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Victory Feed and Seed

Corner of Victory Drive and Bull Street

(south of the Historic District 5 minutes driving)

231-0838

Open 7:15 a.m. Mon-Sat, Close 5:00 p.m. Mon-Wed, 6:00 p.m. Thur-Sat

Owner: Twyla Royal

 

those are pig's ears in the box

the adopted watchdog

 

The small oasis of Victory Feed and Seed sits on the corner of Victory Drive and Bull Street at the worn edge of small town living and one of Savannahs nicer neighborhoods. A double cusp of time and culture, it bridges a past era with today, and a ragged urban road with Ardsley Park. Though only minutes from Savannah’s historic district, it is a country Feed and Seed at heart. It looks right, smells right, and feels right. The dark red brick of the one story building and the almost ornamental iron grates on the windows are the perfect backdrop for the lush green sidewalk plantings and potted, take home plants. Cabbage, rosemary, and marigold plants crowd the sidewalk. At the front door, however, is where you realize that this is a relict of a time and a city that not so long ago was closer to the land, closer to work animals, and still dependent on vegetable gardens. The smell of feed permeates the dusky interior. It takes a moment for your eyes to adjust and to then absorb the mix of cultures and the lapse of time. The white oak baskets are tiered to display seeds and grains, but six varieties of dog biscuits fill the bins and spill onto the floor instead corn and fescue, a sure sign of an urban clientele. Yes, the bags of feed are there, stacked against the counter, piled between the aisles, leaning into the corners, but the bags are slick and sport dogs and cats and birds. Yet in the rear, squirrels skid about between shadowed mounds of horse feed and the bright air of the loading dock where bales of hay barricade the view of fast food signs and maintain a tangible link between history and to the Savannah of today.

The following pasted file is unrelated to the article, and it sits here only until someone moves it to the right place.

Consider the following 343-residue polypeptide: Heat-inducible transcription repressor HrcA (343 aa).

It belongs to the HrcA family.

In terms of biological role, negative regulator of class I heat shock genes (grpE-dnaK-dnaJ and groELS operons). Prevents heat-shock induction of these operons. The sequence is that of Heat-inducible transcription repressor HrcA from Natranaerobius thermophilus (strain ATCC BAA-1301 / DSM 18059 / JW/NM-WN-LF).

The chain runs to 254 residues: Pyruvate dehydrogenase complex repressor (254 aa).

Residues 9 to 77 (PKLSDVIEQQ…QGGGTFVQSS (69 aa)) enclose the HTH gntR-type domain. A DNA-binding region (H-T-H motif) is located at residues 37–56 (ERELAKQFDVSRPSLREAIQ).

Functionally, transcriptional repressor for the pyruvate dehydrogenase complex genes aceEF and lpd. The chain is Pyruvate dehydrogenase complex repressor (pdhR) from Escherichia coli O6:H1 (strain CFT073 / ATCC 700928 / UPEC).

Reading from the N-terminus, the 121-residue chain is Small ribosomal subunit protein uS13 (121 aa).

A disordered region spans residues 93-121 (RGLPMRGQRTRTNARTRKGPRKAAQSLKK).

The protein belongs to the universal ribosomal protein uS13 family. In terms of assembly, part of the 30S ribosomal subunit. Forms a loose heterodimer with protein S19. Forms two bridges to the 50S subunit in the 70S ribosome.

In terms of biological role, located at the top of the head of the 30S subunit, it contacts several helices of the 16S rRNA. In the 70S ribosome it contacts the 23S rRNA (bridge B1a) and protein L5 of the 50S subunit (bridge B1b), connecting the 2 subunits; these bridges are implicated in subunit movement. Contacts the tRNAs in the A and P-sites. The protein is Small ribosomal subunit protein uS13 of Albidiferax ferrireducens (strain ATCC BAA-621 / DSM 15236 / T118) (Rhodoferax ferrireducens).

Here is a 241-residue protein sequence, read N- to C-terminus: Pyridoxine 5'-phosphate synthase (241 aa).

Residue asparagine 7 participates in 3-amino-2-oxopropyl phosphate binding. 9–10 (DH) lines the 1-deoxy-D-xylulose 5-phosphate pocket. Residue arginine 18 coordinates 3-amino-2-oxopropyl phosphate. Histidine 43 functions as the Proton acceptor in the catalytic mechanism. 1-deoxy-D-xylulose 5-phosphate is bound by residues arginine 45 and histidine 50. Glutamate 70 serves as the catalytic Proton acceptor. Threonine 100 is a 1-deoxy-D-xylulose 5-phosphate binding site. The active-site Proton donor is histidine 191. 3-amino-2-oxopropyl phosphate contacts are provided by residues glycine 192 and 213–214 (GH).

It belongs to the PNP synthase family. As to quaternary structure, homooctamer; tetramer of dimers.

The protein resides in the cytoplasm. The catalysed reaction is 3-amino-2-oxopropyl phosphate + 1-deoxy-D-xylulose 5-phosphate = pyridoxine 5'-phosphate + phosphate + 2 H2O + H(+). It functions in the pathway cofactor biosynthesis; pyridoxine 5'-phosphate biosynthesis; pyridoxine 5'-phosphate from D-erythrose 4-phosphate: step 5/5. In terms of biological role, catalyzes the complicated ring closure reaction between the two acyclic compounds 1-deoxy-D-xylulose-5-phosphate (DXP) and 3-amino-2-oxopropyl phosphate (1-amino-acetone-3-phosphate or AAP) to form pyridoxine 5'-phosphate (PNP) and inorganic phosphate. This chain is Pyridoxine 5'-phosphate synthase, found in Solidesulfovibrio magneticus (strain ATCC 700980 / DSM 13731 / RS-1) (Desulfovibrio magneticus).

Mr Royal sits behind the low counter, maybe watching tennis on a small TV set. Twyla, his daughter and now owner, waters outside, while- heavy with the heat of late summer- Sally, the twice abandoned dog with a predilection for seizures, stretches out on a stack of feed and only deigns to give a roll of one eye in your direction. It is an easy place to visit. There is no sense that someone expects you to purchase something, though the barrel of dried pig ears is a tempting gift for the dog in your life. It is enough to visit, add to the rhythm of their day, and maybe come back for a sack of dog treats sometime.  As you leave, Twyla wonders what is tearing into the feed sacks, Mr Royal scratches his head, the dog yawns, and the squirrel skips out the back door just as you walk out the front onto the freshly watered sidewalk.